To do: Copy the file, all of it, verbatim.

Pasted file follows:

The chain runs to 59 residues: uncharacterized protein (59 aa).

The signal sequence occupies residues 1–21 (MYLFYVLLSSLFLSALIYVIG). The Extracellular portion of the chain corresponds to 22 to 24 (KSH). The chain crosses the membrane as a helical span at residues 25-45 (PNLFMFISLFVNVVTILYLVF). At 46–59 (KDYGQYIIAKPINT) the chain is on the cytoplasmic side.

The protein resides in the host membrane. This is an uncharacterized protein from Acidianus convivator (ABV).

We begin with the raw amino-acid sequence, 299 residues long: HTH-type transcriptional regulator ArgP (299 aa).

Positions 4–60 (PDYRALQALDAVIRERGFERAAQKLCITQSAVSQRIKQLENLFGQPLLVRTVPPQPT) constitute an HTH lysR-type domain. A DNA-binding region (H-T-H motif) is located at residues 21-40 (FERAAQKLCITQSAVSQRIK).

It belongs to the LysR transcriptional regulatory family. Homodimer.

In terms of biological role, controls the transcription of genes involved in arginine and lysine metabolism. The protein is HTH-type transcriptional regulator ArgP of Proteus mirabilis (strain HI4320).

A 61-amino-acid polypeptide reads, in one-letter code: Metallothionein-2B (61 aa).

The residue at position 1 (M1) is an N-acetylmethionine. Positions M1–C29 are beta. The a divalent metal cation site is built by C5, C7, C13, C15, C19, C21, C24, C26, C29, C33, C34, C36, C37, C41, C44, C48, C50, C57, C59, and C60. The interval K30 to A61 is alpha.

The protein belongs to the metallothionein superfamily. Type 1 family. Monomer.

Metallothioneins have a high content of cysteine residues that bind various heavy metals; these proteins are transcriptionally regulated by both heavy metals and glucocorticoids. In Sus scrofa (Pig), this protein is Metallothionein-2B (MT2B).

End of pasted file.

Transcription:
The chain runs to 59 residues: uncharacterized protein (59 aa).

The signal sequence occupies residues 1–21 (MYLFYVLLSSLFLSALIYVIG). The Extracellular portion of the chain corresponds to 22 to 24 (KSH). The chain crosses the membrane as a helical span at residues 25-45 (PNLFMFISLFVNVVTILYLVF). At 46–59 (KDYGQYIIAKPINT) the chain is on the cytoplasmic side.

The protein resides in the host membrane. This is an uncharacterized protein from Acidianus convivator (ABV).

We begin with the raw amino-acid sequence, 299 residues long: HTH-type transcriptional regulator ArgP (299 aa).

Positions 4–60 (PDYRALQALDAVIRERGFERAAQKLCITQSAVSQRIKQLENLFGQPLLVRTVPPQPT) constitute an HTH lysR-type domain. A DNA-binding region (H-T-H motif) is located at residues 21-40 (FERAAQKLCITQSAVSQRIK).

It belongs to the LysR transcriptional regulatory family. Homodimer.

In terms of biological role, controls the transcription of genes involved in arginine and lysine metabolism. The protein is HTH-type transcriptional regulator ArgP of Proteus mirabilis (strain HI4320).

A 61-amino-acid polypeptide reads, in one-letter code: Metallothionein-2B (61 aa).

The residue at position 1 (M1) is an N-acetylmethionine. Positions M1–C29 are beta. The a divalent metal cation site is built by C5, C7, C13, C15, C19, C21, C24, C26, C29, C33, C34, C36, C37, C41, C44, C48, C50, C57, C59, and C60. The interval K30 to A61 is alpha.

The protein belongs to the metallothionein superfamily. Type 1 family. Monomer.

Metallothioneins have a high content of cysteine residues that bind various heavy metals; these proteins are transcriptionally regulated by both heavy metals and glucocorticoids. In Sus scrofa (Pig), this protein is Metallothionein-2B (MT2B).